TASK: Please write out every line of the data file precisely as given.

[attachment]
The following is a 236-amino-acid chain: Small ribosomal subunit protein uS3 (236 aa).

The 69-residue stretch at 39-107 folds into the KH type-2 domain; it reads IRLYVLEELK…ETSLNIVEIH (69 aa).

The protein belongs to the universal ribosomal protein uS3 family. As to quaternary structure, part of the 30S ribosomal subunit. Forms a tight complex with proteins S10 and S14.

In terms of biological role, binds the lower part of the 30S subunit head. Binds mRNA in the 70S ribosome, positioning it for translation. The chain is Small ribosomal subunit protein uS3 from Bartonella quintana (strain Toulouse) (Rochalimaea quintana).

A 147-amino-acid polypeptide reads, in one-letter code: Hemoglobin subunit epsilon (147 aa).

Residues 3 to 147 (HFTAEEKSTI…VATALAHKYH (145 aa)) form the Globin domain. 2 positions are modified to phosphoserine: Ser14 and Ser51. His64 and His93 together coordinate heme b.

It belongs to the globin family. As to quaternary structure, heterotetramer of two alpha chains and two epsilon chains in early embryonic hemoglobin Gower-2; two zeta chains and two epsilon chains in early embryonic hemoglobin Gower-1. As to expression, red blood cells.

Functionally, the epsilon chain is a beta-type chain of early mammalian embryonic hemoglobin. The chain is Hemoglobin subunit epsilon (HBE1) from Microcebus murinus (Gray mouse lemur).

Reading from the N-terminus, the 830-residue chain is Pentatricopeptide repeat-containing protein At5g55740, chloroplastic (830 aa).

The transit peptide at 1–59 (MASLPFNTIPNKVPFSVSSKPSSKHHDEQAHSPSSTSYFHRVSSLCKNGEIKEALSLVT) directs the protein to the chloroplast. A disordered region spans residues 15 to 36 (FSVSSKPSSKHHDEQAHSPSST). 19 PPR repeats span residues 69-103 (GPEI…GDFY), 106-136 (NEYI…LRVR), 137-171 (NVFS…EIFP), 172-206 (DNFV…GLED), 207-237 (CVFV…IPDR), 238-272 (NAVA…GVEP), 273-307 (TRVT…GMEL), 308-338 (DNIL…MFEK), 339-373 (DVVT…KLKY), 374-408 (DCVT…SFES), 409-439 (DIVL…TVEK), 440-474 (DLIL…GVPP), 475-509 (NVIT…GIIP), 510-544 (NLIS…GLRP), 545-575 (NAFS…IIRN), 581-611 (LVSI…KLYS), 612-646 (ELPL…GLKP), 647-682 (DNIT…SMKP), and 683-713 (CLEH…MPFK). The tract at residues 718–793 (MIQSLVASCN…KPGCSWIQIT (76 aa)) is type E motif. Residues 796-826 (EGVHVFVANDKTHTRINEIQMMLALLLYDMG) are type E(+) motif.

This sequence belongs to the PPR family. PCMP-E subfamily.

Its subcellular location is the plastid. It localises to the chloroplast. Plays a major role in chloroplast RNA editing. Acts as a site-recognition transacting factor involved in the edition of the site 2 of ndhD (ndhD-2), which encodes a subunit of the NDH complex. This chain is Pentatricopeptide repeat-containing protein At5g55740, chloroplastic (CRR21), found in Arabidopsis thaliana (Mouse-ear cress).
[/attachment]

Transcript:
The following is a 236-amino-acid chain: Small ribosomal subunit protein uS3 (236 aa).

The 69-residue stretch at 39-107 folds into the KH type-2 domain; it reads IRLYVLEELK…ETSLNIVEIH (69 aa).

The protein belongs to the universal ribosomal protein uS3 family. As to quaternary structure, part of the 30S ribosomal subunit. Forms a tight complex with proteins S10 and S14.

In terms of biological role, binds the lower part of the 30S subunit head. Binds mRNA in the 70S ribosome, positioning it for translation. The chain is Small ribosomal subunit protein uS3 from Bartonella quintana (strain Toulouse) (Rochalimaea quintana).

A 147-amino-acid polypeptide reads, in one-letter code: Hemoglobin subunit epsilon (147 aa).

Residues 3 to 147 (HFTAEEKSTI…VATALAHKYH (145 aa)) form the Globin domain. 2 positions are modified to phosphoserine: Ser14 and Ser51. His64 and His93 together coordinate heme b.

It belongs to the globin family. As to quaternary structure, heterotetramer of two alpha chains and two epsilon chains in early embryonic hemoglobin Gower-2; two zeta chains and two epsilon chains in early embryonic hemoglobin Gower-1. As to expression, red blood cells.

Functionally, the epsilon chain is a beta-type chain of early mammalian embryonic hemoglobin. The chain is Hemoglobin subunit epsilon (HBE1) from Microcebus murinus (Gray mouse lemur).

Reading from the N-terminus, the 830-residue chain is Pentatricopeptide repeat-containing protein At5g55740, chloroplastic (830 aa).

The transit peptide at 1–59 (MASLPFNTIPNKVPFSVSSKPSSKHHDEQAHSPSSTSYFHRVSSLCKNGEIKEALSLVT) directs the protein to the chloroplast. A disordered region spans residues 15 to 36 (FSVSSKPSSKHHDEQAHSPSST). 19 PPR repeats span residues 69-103 (GPEI…GDFY), 106-136 (NEYI…LRVR), 137-171 (NVFS…EIFP), 172-206 (DNFV…GLED), 207-237 (CVFV…IPDR), 238-272 (NAVA…GVEP), 273-307 (TRVT…GMEL), 308-338 (DNIL…MFEK), 339-373 (DVVT…KLKY), 374-408 (DCVT…SFES), 409-439 (DIVL…TVEK), 440-474 (DLIL…GVPP), 475-509 (NVIT…GIIP), 510-544 (NLIS…GLRP), 545-575 (NAFS…IIRN), 581-611 (LVSI…KLYS), 612-646 (ELPL…GLKP), 647-682 (DNIT…SMKP), and 683-713 (CLEH…MPFK). The tract at residues 718–793 (MIQSLVASCN…KPGCSWIQIT (76 aa)) is type E motif. Residues 796-826 (EGVHVFVANDKTHTRINEIQMMLALLLYDMG) are type E(+) motif.

This sequence belongs to the PPR family. PCMP-E subfamily.

Its subcellular location is the plastid. It localises to the chloroplast. Plays a major role in chloroplast RNA editing. Acts as a site-recognition transacting factor involved in the edition of the site 2 of ndhD (ndhD-2), which encodes a subunit of the NDH complex. This chain is Pentatricopeptide repeat-containing protein At5g55740, chloroplastic (CRR21), found in Arabidopsis thaliana (Mouse-ear cress).